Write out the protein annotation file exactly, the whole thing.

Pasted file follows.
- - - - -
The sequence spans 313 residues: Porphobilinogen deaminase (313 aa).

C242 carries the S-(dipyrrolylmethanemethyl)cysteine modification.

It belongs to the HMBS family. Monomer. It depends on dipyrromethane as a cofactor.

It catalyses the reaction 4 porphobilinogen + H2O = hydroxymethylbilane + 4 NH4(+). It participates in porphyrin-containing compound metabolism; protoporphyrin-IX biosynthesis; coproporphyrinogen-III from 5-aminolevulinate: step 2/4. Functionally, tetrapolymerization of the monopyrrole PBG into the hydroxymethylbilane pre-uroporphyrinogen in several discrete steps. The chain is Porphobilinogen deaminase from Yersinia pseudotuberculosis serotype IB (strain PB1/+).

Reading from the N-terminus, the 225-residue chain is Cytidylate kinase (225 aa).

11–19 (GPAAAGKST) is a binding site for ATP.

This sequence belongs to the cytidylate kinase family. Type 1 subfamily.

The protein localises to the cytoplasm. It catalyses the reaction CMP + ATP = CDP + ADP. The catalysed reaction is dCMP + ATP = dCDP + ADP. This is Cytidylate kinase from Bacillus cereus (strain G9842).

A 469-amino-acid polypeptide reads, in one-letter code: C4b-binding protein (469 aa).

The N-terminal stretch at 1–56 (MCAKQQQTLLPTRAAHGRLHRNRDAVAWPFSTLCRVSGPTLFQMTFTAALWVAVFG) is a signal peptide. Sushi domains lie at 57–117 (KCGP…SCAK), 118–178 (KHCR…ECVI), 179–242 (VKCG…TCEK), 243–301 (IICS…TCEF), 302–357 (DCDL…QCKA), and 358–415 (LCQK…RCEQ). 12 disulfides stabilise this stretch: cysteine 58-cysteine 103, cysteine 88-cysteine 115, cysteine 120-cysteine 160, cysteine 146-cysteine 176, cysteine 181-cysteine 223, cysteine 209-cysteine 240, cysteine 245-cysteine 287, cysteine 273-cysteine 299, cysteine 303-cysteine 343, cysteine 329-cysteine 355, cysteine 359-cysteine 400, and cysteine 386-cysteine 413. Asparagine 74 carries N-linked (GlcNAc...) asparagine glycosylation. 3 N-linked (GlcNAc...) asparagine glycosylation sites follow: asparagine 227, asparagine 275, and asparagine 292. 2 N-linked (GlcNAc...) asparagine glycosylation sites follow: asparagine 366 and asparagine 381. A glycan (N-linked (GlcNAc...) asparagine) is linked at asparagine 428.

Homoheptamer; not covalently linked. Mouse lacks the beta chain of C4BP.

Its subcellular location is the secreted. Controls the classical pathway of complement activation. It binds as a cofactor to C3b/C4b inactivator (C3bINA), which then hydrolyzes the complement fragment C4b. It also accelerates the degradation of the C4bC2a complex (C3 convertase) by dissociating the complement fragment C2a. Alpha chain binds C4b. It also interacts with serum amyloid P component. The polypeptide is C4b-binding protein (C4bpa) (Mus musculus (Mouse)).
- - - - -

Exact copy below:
The sequence spans 313 residues: Porphobilinogen deaminase (313 aa).

C242 carries the S-(dipyrrolylmethanemethyl)cysteine modification.

It belongs to the HMBS family. Monomer. It depends on dipyrromethane as a cofactor.

It catalyses the reaction 4 porphobilinogen + H2O = hydroxymethylbilane + 4 NH4(+). It participates in porphyrin-containing compound metabolism; protoporphyrin-IX biosynthesis; coproporphyrinogen-III from 5-aminolevulinate: step 2/4. Functionally, tetrapolymerization of the monopyrrole PBG into the hydroxymethylbilane pre-uroporphyrinogen in several discrete steps. The chain is Porphobilinogen deaminase from Yersinia pseudotuberculosis serotype IB (strain PB1/+).

Reading from the N-terminus, the 225-residue chain is Cytidylate kinase (225 aa).

11–19 (GPAAAGKST) is a binding site for ATP.

This sequence belongs to the cytidylate kinase family. Type 1 subfamily.

The protein localises to the cytoplasm. It catalyses the reaction CMP + ATP = CDP + ADP. The catalysed reaction is dCMP + ATP = dCDP + ADP. This is Cytidylate kinase from Bacillus cereus (strain G9842).

A 469-amino-acid polypeptide reads, in one-letter code: C4b-binding protein (469 aa).

The N-terminal stretch at 1–56 (MCAKQQQTLLPTRAAHGRLHRNRDAVAWPFSTLCRVSGPTLFQMTFTAALWVAVFG) is a signal peptide. Sushi domains lie at 57–117 (KCGP…SCAK), 118–178 (KHCR…ECVI), 179–242 (VKCG…TCEK), 243–301 (IICS…TCEF), 302–357 (DCDL…QCKA), and 358–415 (LCQK…RCEQ). 12 disulfides stabilise this stretch: cysteine 58-cysteine 103, cysteine 88-cysteine 115, cysteine 120-cysteine 160, cysteine 146-cysteine 176, cysteine 181-cysteine 223, cysteine 209-cysteine 240, cysteine 245-cysteine 287, cysteine 273-cysteine 299, cysteine 303-cysteine 343, cysteine 329-cysteine 355, cysteine 359-cysteine 400, and cysteine 386-cysteine 413. Asparagine 74 carries N-linked (GlcNAc...) asparagine glycosylation. 3 N-linked (GlcNAc...) asparagine glycosylation sites follow: asparagine 227, asparagine 275, and asparagine 292. 2 N-linked (GlcNAc...) asparagine glycosylation sites follow: asparagine 366 and asparagine 381. A glycan (N-linked (GlcNAc...) asparagine) is linked at asparagine 428.

Homoheptamer; not covalently linked. Mouse lacks the beta chain of C4BP.

Its subcellular location is the secreted. Controls the classical pathway of complement activation. It binds as a cofactor to C3b/C4b inactivator (C3bINA), which then hydrolyzes the complement fragment C4b. It also accelerates the degradation of the C4bC2a complex (C3 convertase) by dissociating the complement fragment C2a. Alpha chain binds C4b. It also interacts with serum amyloid P component. The polypeptide is C4b-binding protein (C4bpa) (Mus musculus (Mouse)).